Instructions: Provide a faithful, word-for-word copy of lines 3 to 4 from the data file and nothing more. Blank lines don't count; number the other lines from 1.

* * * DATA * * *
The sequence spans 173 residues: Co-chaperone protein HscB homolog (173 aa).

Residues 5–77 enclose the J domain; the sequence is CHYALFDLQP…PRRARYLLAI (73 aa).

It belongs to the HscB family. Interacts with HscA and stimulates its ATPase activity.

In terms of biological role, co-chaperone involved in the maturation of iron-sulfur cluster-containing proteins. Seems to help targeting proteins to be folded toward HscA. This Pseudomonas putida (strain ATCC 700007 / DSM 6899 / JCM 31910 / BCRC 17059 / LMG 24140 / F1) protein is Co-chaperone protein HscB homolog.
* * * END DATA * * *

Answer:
It belongs to the HscB family. Interacts with HscA and stimulates its ATPase activity.

In terms of biological role, co-chaperone involved in the maturation of iron-sulfur cluster-containing proteins. Seems to help targeting proteins to be folded toward HscA. This Pseudomonas putida (strain ATCC 700007 / DSM 6899 / JCM 31910 / BCRC 17059 / LMG 24140 / F1) protein is Co-chaperone protein HscB homolog.